Argentine attorney and legal educator Luciano Hazan, the first Siderman Fellow, has devoted his career to human rights. Since 2003, he has acted as the coordinator of the legal team of the Grandmothers of the Plaza de Mayo, leading its successful efforts to track down the children of persons made to "disappear" by the Argentine military government, which falsified the identities of the children of the disappeared and placed them in adoption. He has also acted as a lawyer for Memoria Activa, an association that seeks justice for the families of victims of the 1994 terrorist bombing of the Jewish Mutual Association (AMIA) in Buenos Aires. While attending law school at the University of Buenos Aires, he was a journalist, writing for Diario Judicial, a newspaper specializing in criminal justice. Luciano also has served as legal counsel to the Human Rights Commission of Argentina's House of Representatives and is a member of the law faculty at the University of Buenos Aires, where he teaches Criminal Law.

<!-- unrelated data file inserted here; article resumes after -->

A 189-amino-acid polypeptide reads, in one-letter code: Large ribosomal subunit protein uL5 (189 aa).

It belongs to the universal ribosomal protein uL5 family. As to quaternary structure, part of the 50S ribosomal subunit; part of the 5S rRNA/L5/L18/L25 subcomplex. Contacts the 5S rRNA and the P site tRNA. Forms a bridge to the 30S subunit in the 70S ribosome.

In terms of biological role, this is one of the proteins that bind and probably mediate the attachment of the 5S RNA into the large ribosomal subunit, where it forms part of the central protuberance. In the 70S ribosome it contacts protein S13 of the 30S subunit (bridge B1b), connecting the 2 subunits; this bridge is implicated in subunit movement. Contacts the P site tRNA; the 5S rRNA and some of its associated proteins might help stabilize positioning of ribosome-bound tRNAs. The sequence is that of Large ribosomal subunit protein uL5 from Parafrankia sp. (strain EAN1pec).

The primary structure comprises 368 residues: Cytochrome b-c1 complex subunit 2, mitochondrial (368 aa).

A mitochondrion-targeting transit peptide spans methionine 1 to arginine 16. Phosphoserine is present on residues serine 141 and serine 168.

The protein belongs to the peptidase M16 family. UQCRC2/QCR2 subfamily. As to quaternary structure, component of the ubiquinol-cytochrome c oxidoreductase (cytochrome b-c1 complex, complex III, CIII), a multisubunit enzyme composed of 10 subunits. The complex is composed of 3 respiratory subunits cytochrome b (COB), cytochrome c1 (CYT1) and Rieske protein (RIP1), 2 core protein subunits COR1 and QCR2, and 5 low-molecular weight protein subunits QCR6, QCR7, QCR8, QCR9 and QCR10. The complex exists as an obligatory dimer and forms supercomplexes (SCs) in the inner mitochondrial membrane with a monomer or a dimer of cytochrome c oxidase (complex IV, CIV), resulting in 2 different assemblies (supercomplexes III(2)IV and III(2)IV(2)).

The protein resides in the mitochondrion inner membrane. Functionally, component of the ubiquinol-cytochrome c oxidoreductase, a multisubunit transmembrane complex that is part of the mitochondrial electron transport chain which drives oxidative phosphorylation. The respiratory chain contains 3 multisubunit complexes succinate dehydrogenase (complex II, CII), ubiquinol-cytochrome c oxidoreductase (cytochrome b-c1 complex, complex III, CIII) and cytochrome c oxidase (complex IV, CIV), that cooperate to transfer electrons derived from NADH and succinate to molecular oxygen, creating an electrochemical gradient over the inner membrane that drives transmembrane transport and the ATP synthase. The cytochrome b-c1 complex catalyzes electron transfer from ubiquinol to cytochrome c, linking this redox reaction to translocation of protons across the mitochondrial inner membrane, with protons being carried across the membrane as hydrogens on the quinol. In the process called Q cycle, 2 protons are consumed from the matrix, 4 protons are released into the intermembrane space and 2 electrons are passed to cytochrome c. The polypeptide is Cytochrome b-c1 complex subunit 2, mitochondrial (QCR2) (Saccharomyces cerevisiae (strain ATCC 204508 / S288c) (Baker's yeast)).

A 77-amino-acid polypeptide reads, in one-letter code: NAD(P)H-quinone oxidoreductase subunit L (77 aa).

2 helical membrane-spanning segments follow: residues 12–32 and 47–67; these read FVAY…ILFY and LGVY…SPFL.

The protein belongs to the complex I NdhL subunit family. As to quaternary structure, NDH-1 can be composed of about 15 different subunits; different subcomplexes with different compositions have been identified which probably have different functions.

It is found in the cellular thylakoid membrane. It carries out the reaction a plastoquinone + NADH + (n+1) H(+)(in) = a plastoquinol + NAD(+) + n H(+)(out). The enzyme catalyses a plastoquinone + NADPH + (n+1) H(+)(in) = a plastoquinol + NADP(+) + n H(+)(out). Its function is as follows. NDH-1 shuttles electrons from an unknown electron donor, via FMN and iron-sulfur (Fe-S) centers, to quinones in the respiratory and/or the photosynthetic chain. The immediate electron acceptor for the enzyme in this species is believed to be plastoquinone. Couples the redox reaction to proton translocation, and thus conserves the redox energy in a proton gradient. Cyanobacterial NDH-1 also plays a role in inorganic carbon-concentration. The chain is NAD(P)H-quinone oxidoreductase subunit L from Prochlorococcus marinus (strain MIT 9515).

"There is a very interesting movement to change criminal justice in all of Latin America, and I would like to learn all I can about criminal justice. That is why I am so thankful to Southwestern, the Siderman family and the Fulbright Commission for this great opportunity."- Luciano Hazan
During his Siderman Fellowship, Luciano focused on Evidence, Criminal Law, Constitutional Law, and Constitutional Criminal Procedure, as well as working at the ACLU. In November 2011, he was chosen by the State Parties to the International Convention on Enforced Disappearances to serve on the Committee on Enforced Disappearances, which monitors compliance with the Convention, and was elected by the Committee to serve as its first Rapporteur.